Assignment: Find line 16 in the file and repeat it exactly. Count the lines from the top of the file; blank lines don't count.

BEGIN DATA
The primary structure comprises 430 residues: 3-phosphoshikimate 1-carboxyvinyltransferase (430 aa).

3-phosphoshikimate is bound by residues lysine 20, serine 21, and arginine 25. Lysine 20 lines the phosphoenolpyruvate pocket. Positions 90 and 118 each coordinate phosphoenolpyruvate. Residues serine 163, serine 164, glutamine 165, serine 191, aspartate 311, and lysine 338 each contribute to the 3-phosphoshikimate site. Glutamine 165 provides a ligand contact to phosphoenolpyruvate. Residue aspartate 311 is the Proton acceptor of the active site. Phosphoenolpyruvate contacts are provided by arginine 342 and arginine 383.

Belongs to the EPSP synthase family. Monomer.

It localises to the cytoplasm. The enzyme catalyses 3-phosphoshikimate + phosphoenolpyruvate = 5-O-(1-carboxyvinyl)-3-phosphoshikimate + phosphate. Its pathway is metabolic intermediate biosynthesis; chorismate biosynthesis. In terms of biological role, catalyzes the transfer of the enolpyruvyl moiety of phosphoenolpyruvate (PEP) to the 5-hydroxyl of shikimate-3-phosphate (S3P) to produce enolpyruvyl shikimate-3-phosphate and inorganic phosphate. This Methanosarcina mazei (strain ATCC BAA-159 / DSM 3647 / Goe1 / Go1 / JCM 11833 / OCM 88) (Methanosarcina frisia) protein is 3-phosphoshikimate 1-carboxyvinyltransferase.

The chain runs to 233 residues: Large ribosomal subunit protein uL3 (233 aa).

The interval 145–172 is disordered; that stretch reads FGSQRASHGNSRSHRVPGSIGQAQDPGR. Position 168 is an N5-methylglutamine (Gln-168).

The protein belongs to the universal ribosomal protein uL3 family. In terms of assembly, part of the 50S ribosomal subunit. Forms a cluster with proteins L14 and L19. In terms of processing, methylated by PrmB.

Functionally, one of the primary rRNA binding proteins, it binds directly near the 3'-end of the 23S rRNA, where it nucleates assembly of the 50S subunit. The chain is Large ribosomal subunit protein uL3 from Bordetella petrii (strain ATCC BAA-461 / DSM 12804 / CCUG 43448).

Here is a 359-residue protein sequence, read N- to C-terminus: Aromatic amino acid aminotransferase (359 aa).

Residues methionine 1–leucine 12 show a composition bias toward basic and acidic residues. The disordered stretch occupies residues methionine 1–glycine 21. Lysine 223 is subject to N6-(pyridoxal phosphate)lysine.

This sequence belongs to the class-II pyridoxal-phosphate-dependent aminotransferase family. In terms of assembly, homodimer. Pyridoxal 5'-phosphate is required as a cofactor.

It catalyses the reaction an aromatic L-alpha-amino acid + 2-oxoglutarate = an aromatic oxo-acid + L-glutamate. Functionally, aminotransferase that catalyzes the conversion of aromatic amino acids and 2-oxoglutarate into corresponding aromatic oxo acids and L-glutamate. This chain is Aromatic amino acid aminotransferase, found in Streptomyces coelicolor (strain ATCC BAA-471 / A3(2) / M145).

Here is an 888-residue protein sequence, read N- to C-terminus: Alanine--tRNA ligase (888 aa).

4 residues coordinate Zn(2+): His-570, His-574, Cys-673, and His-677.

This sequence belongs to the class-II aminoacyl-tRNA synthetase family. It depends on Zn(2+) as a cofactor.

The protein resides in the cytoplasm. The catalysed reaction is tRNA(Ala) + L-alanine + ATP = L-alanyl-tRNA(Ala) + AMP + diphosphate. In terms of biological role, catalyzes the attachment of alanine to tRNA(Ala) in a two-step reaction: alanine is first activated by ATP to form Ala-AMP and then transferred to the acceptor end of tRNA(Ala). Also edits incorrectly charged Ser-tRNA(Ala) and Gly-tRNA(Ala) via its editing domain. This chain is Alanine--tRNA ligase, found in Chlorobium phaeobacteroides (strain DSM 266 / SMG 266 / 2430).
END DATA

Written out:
The protein resides in the cytoplasm. The catalysed reaction is tRNA(Ala) + L-alanine + ATP = L-alanyl-tRNA(Ala) + AMP + diphosphate. In terms of biological role, catalyzes the attachment of alanine to tRNA(Ala) in a two-step reaction: alanine is first activated by ATP to form Ala-AMP and then transferred to the acceptor end of tRNA(Ala). Also edits incorrectly charged Ser-tRNA(Ala) and Gly-tRNA(Ala) via its editing domain. This chain is Alanine--tRNA ligase, found in Chlorobium phaeobacteroides (strain DSM 266 / SMG 266 / 2430).